Author reveals childhood of horror behind suburban facade
That suburban concept of "childhood innocence" doesn't register with author Paolina Milana, who spent her early years worrying that her classmates, families at church and everyone would find out her family's dark secrets.
Milana's more pressing fear then was that Mamma, with undiagnosed paranoid schizophrenia, would make good on those frequent threats to kill her, her three siblings and their dad. Or that Papa might kill Mamma first. Or that Mamma actually might drink the coffee Milana poisoned. That last flirtation with murder might have been part of Milana's reaction to being raped at age 14 by an adult male friend.
Adulthood provided no immediate haven, either, as Milana carried all that childhood baggage with her. She ballooned up to 365 pounds after her father's unexpected death from a heart attack, the stress of dealing with her mother's cancer, and the sadness of her baby sister's schizophrenia. That's when Milana made plans to kill her mom, sister and herself.
Today, a much different Milana will host an official book party in Mount Prospect for her memoir, "The S Word," with her former 8th-grade classmates, many of whom are part of Milana's book. On Monday, Milana will be signing copies of "The S Word" at 7 p.m. at Creative Coworking, 922 Davis St., Evanston, in coordination with The Book Cellar of Chicago, as one of five authors on a She Writes Press book tour.
"And on Tuesday, I see my former shrink in Arlington Heights," says Milana, who credits that psychotherapist with saving her life.
Now 50, Milana, a former resident of Algonquin, St. Charles and Skokie, is happily married to Joe Edwards, writing books and working as the chief communications officer for the St. Baldrick's Foundation, which benefits childhood cancer research. The 12 years she spent writing the memoir of her childhood gave her a greater understanding of the issues for everyone in her life.
"It really is a book about people doing the best they could wherever they are at. When you are in the middle of it, you don't even realize you're doing it," Milana says. Reading news accounts last week of the 14th anniversary of Texas mom Andrea Yates drowning all five of her young children, Milana says she appreciate the struggles of her own mother, who left Sicily as a teen and was a gifted seamstress until her schizophrenia interfered.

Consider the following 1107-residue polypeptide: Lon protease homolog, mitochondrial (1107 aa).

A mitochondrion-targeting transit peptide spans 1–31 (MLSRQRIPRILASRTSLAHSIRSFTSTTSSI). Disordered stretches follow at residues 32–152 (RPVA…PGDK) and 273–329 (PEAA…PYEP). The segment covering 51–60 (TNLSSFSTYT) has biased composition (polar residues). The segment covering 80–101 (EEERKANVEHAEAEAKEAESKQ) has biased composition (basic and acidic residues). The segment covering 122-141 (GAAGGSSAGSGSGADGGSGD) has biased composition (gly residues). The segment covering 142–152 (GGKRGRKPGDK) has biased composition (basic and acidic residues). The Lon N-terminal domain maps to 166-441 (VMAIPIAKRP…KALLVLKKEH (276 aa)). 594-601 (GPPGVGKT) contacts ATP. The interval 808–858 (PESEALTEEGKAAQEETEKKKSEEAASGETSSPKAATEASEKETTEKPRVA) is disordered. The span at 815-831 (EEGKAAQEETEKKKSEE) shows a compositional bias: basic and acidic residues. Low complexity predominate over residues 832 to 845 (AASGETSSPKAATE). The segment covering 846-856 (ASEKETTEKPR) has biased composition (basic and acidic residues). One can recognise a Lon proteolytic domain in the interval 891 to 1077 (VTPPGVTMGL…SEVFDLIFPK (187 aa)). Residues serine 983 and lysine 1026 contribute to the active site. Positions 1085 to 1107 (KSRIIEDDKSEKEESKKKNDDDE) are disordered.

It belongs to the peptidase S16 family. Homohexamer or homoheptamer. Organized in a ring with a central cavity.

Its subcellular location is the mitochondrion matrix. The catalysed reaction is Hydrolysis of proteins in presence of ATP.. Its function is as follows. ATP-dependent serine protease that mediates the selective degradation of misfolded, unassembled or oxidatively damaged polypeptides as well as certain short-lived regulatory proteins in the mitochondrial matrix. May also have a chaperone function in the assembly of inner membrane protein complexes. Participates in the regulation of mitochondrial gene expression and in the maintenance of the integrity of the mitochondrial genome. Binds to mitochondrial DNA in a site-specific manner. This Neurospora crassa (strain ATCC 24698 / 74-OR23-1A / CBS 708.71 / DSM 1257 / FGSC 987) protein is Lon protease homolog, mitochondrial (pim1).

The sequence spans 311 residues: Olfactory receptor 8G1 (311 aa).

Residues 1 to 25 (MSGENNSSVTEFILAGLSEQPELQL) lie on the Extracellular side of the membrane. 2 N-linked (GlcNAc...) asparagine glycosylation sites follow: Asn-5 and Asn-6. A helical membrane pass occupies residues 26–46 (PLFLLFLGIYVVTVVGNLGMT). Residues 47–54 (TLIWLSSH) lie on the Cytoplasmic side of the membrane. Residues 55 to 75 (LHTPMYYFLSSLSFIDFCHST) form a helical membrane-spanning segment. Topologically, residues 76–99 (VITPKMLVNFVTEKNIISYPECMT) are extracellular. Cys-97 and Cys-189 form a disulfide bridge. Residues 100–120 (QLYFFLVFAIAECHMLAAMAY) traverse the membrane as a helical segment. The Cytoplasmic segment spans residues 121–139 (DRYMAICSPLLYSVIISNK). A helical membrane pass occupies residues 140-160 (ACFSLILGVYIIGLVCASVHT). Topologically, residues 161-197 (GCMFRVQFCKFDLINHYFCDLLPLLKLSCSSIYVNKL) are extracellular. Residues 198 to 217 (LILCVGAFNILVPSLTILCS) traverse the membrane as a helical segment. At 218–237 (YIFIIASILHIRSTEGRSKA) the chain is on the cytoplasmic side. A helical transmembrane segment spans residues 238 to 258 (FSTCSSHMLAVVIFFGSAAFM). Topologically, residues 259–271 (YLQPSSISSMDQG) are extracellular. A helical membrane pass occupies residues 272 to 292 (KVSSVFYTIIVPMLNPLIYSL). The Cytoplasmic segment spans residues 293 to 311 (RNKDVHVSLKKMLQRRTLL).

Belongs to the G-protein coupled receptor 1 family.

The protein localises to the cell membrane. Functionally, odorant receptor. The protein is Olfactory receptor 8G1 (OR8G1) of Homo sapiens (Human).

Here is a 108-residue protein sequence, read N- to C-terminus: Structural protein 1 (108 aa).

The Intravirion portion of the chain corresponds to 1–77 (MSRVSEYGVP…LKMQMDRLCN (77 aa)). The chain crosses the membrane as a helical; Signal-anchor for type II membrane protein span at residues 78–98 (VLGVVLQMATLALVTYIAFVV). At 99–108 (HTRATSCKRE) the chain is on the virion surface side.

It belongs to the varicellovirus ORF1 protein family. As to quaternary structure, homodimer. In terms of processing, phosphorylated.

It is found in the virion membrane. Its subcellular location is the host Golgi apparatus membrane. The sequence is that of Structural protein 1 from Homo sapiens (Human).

"She used to hear voices telling her to kill us, and she fought that," Milana says. "The night she escaped from the (mental ward) of the hospital, I really did think that was it for us."
As a young woman forced to take care of her widowed mom and young sister, Milana remembers hatching a plan to end all their lives. Leaving her health club in Rolling Meadows that night, Milana seemed so troubled that the manager drove Milana to her therapist.
"As much as I've endured, someone is looking out for me," says Milana, who says that therapist not only saved her life, but changed it. The breakthrough came with a simple question: "When are you going to stop wishing for a better past?"
Milana's mother died in 2008 and her sister, who lived in a mental health facility in Elgin, died of a heart attack last year. Her other sister has a family in Arlington Heights and her brother lives in Algonquin.
Now that she knows so much more about the issues of mental health, Milana says she wishes she could have had those conversations with her mom.
"It still hurts. It still makes me cry," Milana says, adding that she now is equipped to cope with those feelings. "I do miss my mother and my sister, especially when I read my own story, turning the pages of my own book, sometimes, having to stop in disbelief at the words on the page and the scenes that unfold. Were we really that stupid?"
Hindsight makes the problems far more obvious than they were at the time.
"Coming to terms with my own world took me a long time and nearly killed me, and others around me," Milana notes.
She discovered her talent for writing as a student at Iowa State University, before she quit to take care of her mom. She later received her bachelor's and master's degrees in communication from North Illinois University. She wrote stories for the Daily Herald and other publications and worked in public relations for charities and corporations before turning her attention to books.
She has another book in the works that picks up where "The S Word" ends. But her next soon-to-be-published book is titled "Blueberry Hill Cottage: Finding My Way Home." It tells the story of how she found her home, husband and new life in California.
"I needed a break from crazy," Milana admits.
But she no longer runs away from those issues or pretends they don't exist. She speaks to families and groups dealing with mental health issues. She talks about her own triumph over obesity and body image. And she wrote an emotional and honest book that she says might help other families going through similar things.
"You can let the past ruin your future, or you can take it for what it was and learn from it," Milana says. "This is a book about forgiveness and redemption across the board."